student's chance to demonstrate what was learned through research, writing, planning, and executing
the physical project. The main topic of the presentation is the process followed throughout the Physical
Project with emphasis on obstacles overcome, what was learned, and how students will use their experiences
in the future.
SENIOR PROJECT TIME LINE 2013-2014
(Research Paper/Physical Project/Presentation
Research Thesis Fall 15 Take a stance!
Physical Project Proposal 30 Signed by Holmes
Parent Awareness Form 10 Signed
Basic Research Paper Outline 20 Any format
Works Cited (6 minimum) 15 MLA formatted
Research Notes/Note Cards 50 Any format
First Draft for peer evaluation 50 E-mailed
Second Draft with Works Cited for teacher evaluation
Final Research Paper with Works Cited
**E-mailed as an attachment to me:
grade of NC
& credit recovery
Signed Log of Hours/Mentor Verification Winter 20 to Winkley
Project Self-Evaluation Spring 20 E-mailed
Line or block format
Timed speech practice with required visual(s)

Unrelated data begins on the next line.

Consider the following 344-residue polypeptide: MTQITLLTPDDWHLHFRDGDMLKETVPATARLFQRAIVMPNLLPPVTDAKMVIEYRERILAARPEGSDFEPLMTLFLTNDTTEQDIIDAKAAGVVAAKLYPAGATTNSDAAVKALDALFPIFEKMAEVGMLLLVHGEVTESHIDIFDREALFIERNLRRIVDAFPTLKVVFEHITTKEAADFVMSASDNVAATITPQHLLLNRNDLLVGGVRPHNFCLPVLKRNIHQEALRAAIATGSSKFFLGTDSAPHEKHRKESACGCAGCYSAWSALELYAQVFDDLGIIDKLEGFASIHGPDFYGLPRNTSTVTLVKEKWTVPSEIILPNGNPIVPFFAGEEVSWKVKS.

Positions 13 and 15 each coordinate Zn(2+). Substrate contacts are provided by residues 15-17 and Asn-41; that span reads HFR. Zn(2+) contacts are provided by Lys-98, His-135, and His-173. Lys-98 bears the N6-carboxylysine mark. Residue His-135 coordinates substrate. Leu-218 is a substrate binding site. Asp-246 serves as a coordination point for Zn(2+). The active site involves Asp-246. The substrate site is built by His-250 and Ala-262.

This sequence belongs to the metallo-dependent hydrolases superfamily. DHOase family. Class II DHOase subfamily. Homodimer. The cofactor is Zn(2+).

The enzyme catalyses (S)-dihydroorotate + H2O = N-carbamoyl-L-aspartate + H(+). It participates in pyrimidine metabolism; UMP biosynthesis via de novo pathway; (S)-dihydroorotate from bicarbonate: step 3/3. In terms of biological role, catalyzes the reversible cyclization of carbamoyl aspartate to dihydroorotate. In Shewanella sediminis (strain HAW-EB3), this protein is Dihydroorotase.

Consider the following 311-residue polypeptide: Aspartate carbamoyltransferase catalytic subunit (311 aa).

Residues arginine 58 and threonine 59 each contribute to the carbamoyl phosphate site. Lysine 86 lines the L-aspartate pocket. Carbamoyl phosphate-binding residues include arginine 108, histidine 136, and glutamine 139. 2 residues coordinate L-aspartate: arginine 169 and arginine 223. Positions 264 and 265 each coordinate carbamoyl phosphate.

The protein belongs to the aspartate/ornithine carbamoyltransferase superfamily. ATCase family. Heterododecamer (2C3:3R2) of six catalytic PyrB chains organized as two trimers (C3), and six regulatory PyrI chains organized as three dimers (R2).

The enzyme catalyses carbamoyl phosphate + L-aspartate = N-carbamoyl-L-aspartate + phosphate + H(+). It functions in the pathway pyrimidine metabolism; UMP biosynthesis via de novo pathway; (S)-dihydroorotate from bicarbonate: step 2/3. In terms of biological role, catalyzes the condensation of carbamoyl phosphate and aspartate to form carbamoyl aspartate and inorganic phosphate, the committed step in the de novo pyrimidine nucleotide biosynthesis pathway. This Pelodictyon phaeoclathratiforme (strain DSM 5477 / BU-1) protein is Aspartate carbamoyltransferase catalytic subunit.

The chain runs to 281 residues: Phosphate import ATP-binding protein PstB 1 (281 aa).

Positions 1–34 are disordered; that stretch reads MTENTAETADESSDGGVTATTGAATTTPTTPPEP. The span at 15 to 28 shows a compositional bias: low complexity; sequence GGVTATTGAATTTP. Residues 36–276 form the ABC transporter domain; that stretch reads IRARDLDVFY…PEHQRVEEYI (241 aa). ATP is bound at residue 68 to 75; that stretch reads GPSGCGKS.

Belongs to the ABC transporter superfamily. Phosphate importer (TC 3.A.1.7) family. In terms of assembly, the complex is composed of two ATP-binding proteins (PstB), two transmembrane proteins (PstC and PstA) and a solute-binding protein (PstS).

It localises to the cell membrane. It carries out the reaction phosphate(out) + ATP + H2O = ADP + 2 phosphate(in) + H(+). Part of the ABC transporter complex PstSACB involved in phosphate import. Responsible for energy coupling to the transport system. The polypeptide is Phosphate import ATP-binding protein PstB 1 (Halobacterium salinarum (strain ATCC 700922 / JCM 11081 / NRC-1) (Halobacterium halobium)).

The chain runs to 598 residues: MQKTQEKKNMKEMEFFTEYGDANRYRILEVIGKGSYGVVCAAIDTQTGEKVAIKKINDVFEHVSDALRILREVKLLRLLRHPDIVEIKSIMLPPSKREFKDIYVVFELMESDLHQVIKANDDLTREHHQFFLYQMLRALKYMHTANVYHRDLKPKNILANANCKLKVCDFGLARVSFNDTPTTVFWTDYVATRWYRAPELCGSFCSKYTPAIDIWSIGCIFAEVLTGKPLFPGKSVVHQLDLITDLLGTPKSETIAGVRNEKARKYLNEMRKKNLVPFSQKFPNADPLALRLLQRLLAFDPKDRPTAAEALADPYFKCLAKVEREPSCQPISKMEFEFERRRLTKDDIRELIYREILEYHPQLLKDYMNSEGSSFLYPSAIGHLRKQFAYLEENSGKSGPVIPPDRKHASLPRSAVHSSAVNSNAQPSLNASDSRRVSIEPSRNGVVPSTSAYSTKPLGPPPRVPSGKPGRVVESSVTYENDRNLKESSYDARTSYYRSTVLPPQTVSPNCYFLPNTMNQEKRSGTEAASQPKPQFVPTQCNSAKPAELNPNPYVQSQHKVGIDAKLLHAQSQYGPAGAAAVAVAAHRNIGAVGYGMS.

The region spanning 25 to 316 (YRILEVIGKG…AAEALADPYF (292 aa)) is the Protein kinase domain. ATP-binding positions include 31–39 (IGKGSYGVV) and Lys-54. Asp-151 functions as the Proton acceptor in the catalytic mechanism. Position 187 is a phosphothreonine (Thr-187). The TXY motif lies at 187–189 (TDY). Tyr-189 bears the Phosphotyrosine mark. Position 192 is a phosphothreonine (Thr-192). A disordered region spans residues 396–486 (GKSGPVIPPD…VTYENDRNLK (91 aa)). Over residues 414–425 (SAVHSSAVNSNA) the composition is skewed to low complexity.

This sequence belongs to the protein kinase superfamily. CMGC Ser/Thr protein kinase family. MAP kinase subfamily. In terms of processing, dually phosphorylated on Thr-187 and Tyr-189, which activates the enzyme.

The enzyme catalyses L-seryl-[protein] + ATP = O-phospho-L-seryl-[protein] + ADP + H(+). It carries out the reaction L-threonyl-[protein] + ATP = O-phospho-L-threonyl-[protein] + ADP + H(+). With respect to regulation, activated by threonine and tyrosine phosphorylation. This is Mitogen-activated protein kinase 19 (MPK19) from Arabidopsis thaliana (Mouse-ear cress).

In English 12B &
Cover shows name, teacher, project title
Physical Project Proposal
Parent Awareness form
Final copy of Research Paper
[approved by Spencer]
Log of Hours + Mentor Verification
Job shadow journal if applicable
SENIOR BOARD PRESENTATION
will lead to safety
All senior project assignments must be turned in on the date due for full credit.
indicates a blank form is available in the HFHS Senior English documents folder.
SENIOR PROJECT CRITERIA
These are the minimum requirements for the three components of Senior Project.
The Senior Advisory Board must approve the research paper and the physical project
before you proceed.
RESEARCH PAPER: YOU BECOME AN EXPERT ON YOUR TOPIC
Basic outline/note cards
Clearly written, supported thesis
Original research with appropriate citations to avoid plagiarism
No more than 20% of the paper in direct quotations
2000 to 2500 words, excluding Works Cited, to be eligible for an “Excellent” rating
Minimum of 1500 words to be eligible for a “Proficient” rating
Minimum of six (6) sources must be used in the paper and appear on Works Cited.
Sources may be print or nonprint but must be reputable according to school/class standards.
Follow current MLA Guidelines for style [CitationMachine.net or EasyBib.com recommended]